A year of living with Windows Phone: What I've learned so far

A year ago I retired my iPhone in favor of a Nokia Lumia: it's been a surprisingly easy transition and here's why.
Written by Simon Bisson, Contributor

It's been just over a year since I switched from iPhone to Windows Phone, a year in which I've watched the Windows Phone Store catch up with the Apple App Store - and now most of the apps I used on my iPhone are available on my Windows Phone.

My iPhone 4 was starting to show its age, so it was time to shop around. The question was simple: stick with iOS, go with Android, or take a leap of faith into a new ecosystem.

I'd switched because I'd been using my smartphone as a camera, and the camera on the Lumia 920 I'd played with was streets ahead of the competition.

As I was out of contract at the time, switching was an easy decision: a Lumia 920 on a 24 month contract was free, and the contract itself was £10 a month cheaper than the equivalent iPhone tariff, with twice as much data and bundled tethering. Sure, there was the cost associated with buying apps again, but with app prices as low as they are, that just meant not buying a couple of large lattes.

While camera apps were important, and Nokia was rolling out plenty of exclusives, they weren't the only reason I was switching. With an Office 365 account running my freelance writing, and SkyDrive hosting the files for the book we were writing, Windows Phone simplified access to all the tools I needed to use while working with editors and my collaborators - including the always essential OneNote.

But it's not just Office I need. Social media is an important tool for a writer in this day and age; opening up new channels to readers and to sources. So it's good to have official apps from the main social networks - including Instagram. And of course there are the more informal networks I use, with Untappd for beer and excellent third party apps for Flickr.

Navigation apps are key to any mobile platform, and ALK continues to update the Windows Phone version of its Copilot GPS. It's part of a growing ecosystem of navigation tools, including the collaborative Waze. Living in a city, and travelling a lot, navigation is one of my key use cases for a mobile device, for finding my way around a new place, and for using public transport (something that Nokia's Transit app handles extremely well). And of course there's Data Sense so I can see just how much data I'm using while on the road!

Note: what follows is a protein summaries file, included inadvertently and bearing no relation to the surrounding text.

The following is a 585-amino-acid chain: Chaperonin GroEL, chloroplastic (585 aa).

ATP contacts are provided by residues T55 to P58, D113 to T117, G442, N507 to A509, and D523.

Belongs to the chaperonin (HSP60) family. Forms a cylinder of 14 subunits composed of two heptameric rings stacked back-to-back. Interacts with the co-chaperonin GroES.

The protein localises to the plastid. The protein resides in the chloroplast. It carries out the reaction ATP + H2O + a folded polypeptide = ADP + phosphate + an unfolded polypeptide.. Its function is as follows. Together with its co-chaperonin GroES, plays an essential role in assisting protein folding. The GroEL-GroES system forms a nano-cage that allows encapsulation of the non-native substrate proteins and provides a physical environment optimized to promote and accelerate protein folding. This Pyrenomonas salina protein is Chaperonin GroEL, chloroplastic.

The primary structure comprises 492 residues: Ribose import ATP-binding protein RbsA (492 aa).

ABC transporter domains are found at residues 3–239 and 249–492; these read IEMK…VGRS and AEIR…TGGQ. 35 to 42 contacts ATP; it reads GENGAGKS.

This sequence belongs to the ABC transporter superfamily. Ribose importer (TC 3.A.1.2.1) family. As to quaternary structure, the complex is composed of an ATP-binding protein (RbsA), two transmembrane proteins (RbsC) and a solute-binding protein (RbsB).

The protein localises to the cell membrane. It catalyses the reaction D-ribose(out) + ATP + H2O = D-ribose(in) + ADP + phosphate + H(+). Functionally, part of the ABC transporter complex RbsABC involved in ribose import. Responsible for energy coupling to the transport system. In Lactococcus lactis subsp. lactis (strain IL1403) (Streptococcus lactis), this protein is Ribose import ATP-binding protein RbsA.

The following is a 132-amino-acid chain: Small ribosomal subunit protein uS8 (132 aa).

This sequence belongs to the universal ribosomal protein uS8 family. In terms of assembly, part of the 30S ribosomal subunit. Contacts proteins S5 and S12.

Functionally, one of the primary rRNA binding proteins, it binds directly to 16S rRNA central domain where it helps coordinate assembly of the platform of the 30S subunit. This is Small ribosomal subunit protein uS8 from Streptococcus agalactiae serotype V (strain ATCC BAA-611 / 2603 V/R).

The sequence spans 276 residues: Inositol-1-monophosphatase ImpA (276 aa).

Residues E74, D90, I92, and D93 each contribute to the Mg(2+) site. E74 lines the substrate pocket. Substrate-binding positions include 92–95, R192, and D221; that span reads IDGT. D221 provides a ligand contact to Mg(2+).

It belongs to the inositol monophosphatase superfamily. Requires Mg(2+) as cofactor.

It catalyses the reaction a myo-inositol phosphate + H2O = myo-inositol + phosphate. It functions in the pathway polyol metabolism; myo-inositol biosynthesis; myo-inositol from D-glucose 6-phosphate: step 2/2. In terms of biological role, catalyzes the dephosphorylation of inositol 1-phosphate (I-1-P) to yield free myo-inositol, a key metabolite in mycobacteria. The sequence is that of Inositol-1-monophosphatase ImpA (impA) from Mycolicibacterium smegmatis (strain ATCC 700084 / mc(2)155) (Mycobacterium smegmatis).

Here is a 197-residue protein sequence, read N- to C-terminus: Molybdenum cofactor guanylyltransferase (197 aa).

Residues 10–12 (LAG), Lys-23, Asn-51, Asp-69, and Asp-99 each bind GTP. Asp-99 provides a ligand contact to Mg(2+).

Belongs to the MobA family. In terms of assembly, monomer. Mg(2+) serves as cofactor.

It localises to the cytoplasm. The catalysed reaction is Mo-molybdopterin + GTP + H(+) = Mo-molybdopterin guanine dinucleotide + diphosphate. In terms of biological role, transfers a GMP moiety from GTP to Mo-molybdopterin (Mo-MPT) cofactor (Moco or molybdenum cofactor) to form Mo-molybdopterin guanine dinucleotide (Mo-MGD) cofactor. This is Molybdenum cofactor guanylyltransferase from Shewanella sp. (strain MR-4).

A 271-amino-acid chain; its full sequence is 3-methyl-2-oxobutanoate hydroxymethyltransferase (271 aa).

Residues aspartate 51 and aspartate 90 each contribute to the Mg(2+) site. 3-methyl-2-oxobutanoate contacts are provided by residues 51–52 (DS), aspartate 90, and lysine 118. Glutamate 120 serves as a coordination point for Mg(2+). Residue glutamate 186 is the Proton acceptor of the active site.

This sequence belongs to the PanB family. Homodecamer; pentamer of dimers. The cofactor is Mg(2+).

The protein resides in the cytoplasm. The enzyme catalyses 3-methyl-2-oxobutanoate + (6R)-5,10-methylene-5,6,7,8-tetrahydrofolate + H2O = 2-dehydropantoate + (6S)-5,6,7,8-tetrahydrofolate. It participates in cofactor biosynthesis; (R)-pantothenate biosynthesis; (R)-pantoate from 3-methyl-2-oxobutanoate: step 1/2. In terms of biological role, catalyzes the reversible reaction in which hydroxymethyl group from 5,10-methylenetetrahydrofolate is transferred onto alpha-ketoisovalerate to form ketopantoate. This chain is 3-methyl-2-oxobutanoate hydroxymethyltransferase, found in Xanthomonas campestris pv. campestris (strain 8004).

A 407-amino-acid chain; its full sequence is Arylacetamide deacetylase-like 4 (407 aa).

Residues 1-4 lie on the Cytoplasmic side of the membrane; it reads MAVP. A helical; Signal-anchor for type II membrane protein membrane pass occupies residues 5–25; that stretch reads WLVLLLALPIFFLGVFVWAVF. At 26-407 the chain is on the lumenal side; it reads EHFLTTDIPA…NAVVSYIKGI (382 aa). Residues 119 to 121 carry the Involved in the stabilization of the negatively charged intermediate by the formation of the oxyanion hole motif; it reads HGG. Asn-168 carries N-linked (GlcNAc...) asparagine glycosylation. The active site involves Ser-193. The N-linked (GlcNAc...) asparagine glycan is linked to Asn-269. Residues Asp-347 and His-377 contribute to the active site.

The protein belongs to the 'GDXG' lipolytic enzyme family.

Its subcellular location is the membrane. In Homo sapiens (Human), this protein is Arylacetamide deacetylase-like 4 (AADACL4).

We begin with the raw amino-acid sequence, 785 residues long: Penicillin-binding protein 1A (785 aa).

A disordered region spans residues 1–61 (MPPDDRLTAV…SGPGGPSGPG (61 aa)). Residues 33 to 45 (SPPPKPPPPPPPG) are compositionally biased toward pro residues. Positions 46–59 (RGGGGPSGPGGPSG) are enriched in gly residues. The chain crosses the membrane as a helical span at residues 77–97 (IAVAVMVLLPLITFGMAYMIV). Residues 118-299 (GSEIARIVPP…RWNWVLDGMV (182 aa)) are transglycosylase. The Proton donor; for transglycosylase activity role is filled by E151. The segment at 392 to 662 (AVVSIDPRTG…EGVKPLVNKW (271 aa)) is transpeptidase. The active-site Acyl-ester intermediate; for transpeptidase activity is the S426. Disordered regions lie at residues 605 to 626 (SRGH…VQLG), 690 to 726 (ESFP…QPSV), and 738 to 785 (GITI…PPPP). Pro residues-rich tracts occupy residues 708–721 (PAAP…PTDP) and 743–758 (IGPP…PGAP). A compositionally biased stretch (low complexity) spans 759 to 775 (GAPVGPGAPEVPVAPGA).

One feature BlackBerry offered was what it called "Flow", the ability for information to pass from app to app, without losing context. It's a compelling feature, and one that's hard to give up. So it came as a surprise to discover that Windows Phone offers something similar, with the ability for apps to share information easily.

I'm writing this piece in the lobby of a motel in Williams in Arizona, en route to the Grand Canyon. We'd stored the booking reference in the Tripit travel web service. From the My Trips app we were able to launch Windows Phone's built-in mapping tool to show where the motel was, and then pass that location to a GPS app for the drive, in my case the always excellent Copilot. It wouldn't have mattered if I wanted to use Waze or Nokia Drive+, the other GPS apps I have on my phone, as they were also available as navigation options.

Productivity and navigation aren't the only things I need on a phone. Casual gaming is important too, and the range of games available for Windows Phone is increasing; with Microsoft's Windows 8 versions of Solitaire, Minesweeper and Mahjong arriving last week. They join popular franchises like Temple Run and Minion Rush, as well as the perennial Wordament and Words with Friends. There's more than enough to keep nieces and nephews occupied over a stormy Christmas - and still get in a few runs with a minion yourself on a quick Halo mission.

Of course there's photography, and you'll have read my earlier pieces on Nokia's work on pushing Windows Phone as a platform for computational photography. But the real change in my day-to-day life is that I no longer carry a camera with me - my phone has replaced the series of point-and-shoots that I used to upgrade every year or so. It's still not replaced my DSLR, but when the Lumia Black update arrives it's going to be interesting to see how tools like Lightroom handle DNG raw images from a smartphone.

With Windows Phone my go-to-device, that aging iPhone is still part of my kit bag, only now it's relegated to iPod status. It turns out that the real tether that holds you in the iOS ecosystem is iTunes, and the myriad albums you've bought and ripped over a decade. Microsoft still hasn't delivered a workable tool for copying music from PC to phone - and while Spotify, Xbox Music and Nokia MixRadio meet my streaming needs, they're not really music library management tools.

It's important for a tech writer to keep their feet in as many camps as possible. So you won't just find my Lumia (now upgraded to a 1020) and that old iPhone on my desk. They're joined by a Samsung Galaxy Note and a Nexus 7 (for the mix of the very different Samsung and Google Android experiences) as well as a BlackBerry Q10. But for now Windows Phone does just what I need - and I'm not seeing any compelling reason to shift back to any of the other platforms.

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